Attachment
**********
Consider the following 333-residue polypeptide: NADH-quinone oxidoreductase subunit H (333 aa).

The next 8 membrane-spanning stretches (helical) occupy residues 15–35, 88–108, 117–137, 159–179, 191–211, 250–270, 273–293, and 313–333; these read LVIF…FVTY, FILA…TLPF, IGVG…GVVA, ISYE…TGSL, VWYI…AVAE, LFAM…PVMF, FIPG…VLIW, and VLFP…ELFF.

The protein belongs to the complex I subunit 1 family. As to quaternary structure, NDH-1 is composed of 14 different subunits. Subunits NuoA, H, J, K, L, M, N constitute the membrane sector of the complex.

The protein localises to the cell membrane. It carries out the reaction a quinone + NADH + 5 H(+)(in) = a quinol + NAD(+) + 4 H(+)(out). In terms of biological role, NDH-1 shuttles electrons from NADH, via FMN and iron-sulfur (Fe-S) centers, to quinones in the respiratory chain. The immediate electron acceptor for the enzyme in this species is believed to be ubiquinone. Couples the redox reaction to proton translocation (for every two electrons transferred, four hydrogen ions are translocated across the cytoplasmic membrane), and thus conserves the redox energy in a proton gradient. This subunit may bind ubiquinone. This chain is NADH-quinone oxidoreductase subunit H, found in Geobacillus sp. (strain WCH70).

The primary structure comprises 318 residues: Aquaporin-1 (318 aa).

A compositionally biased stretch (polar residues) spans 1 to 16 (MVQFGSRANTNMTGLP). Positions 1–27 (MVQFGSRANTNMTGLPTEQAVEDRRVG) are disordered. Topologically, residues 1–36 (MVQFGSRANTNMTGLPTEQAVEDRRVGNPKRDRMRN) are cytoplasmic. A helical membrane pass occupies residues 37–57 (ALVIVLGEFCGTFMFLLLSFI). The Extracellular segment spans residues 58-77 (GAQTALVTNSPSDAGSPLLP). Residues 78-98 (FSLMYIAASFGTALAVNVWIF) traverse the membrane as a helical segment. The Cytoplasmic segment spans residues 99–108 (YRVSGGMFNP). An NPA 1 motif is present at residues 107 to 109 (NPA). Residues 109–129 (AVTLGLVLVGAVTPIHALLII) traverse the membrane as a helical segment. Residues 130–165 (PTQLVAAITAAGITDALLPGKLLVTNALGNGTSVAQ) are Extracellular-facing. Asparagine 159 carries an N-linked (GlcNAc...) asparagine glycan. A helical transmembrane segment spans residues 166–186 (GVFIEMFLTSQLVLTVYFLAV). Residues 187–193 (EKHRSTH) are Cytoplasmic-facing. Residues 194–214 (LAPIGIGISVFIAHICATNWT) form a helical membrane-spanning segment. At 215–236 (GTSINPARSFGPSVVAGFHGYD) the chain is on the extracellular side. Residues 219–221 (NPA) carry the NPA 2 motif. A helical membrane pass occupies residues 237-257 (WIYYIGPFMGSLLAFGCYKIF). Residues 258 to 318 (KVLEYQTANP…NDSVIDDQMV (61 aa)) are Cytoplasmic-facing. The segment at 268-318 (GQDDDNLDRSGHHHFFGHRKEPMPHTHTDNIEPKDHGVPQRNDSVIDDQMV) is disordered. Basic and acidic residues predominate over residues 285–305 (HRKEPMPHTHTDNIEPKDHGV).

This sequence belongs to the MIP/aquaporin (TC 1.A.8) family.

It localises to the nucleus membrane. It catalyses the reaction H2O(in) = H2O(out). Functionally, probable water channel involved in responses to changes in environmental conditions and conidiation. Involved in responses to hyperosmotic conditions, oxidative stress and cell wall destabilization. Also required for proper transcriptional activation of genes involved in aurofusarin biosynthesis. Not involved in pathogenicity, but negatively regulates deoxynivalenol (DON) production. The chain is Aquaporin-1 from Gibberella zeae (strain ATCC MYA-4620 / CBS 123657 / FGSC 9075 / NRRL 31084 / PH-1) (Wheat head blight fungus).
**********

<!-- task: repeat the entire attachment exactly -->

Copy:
Consider the following 333-residue polypeptide: NADH-quinone oxidoreductase subunit H (333 aa).

The next 8 membrane-spanning stretches (helical) occupy residues 15–35, 88–108, 117–137, 159–179, 191–211, 250–270, 273–293, and 313–333; these read LVIF…FVTY, FILA…TLPF, IGVG…GVVA, ISYE…TGSL, VWYI…AVAE, LFAM…PVMF, FIPG…VLIW, and VLFP…ELFF.

The protein belongs to the complex I subunit 1 family. As to quaternary structure, NDH-1 is composed of 14 different subunits. Subunits NuoA, H, J, K, L, M, N constitute the membrane sector of the complex.

The protein localises to the cell membrane. It carries out the reaction a quinone + NADH + 5 H(+)(in) = a quinol + NAD(+) + 4 H(+)(out). In terms of biological role, NDH-1 shuttles electrons from NADH, via FMN and iron-sulfur (Fe-S) centers, to quinones in the respiratory chain. The immediate electron acceptor for the enzyme in this species is believed to be ubiquinone. Couples the redox reaction to proton translocation (for every two electrons transferred, four hydrogen ions are translocated across the cytoplasmic membrane), and thus conserves the redox energy in a proton gradient. This subunit may bind ubiquinone. This chain is NADH-quinone oxidoreductase subunit H, found in Geobacillus sp. (strain WCH70).

The primary structure comprises 318 residues: Aquaporin-1 (318 aa).

A compositionally biased stretch (polar residues) spans 1 to 16 (MVQFGSRANTNMTGLP). Positions 1–27 (MVQFGSRANTNMTGLPTEQAVEDRRVG) are disordered. Topologically, residues 1–36 (MVQFGSRANTNMTGLPTEQAVEDRRVGNPKRDRMRN) are cytoplasmic. A helical membrane pass occupies residues 37–57 (ALVIVLGEFCGTFMFLLLSFI). The Extracellular segment spans residues 58-77 (GAQTALVTNSPSDAGSPLLP). Residues 78-98 (FSLMYIAASFGTALAVNVWIF) traverse the membrane as a helical segment. The Cytoplasmic segment spans residues 99–108 (YRVSGGMFNP). An NPA 1 motif is present at residues 107 to 109 (NPA). Residues 109–129 (AVTLGLVLVGAVTPIHALLII) traverse the membrane as a helical segment. Residues 130–165 (PTQLVAAITAAGITDALLPGKLLVTNALGNGTSVAQ) are Extracellular-facing. Asparagine 159 carries an N-linked (GlcNAc...) asparagine glycan. A helical transmembrane segment spans residues 166–186 (GVFIEMFLTSQLVLTVYFLAV). Residues 187–193 (EKHRSTH) are Cytoplasmic-facing. Residues 194–214 (LAPIGIGISVFIAHICATNWT) form a helical membrane-spanning segment. At 215–236 (GTSINPARSFGPSVVAGFHGYD) the chain is on the extracellular side. Residues 219–221 (NPA) carry the NPA 2 motif. A helical membrane pass occupies residues 237-257 (WIYYIGPFMGSLLAFGCYKIF). Residues 258 to 318 (KVLEYQTANP…NDSVIDDQMV (61 aa)) are Cytoplasmic-facing. The segment at 268-318 (GQDDDNLDRSGHHHFFGHRKEPMPHTHTDNIEPKDHGVPQRNDSVIDDQMV) is disordered. Basic and acidic residues predominate over residues 285–305 (HRKEPMPHTHTDNIEPKDHGV).

This sequence belongs to the MIP/aquaporin (TC 1.A.8) family.

It localises to the nucleus membrane. It catalyses the reaction H2O(in) = H2O(out). Functionally, probable water channel involved in responses to changes in environmental conditions and conidiation. Involved in responses to hyperosmotic conditions, oxidative stress and cell wall destabilization. Also required for proper transcriptional activation of genes involved in aurofusarin biosynthesis. Not involved in pathogenicity, but negatively regulates deoxynivalenol (DON) production. The chain is Aquaporin-1 from Gibberella zeae (strain ATCC MYA-4620 / CBS 123657 / FGSC 9075 / NRRL 31084 / PH-1) (Wheat head blight fungus).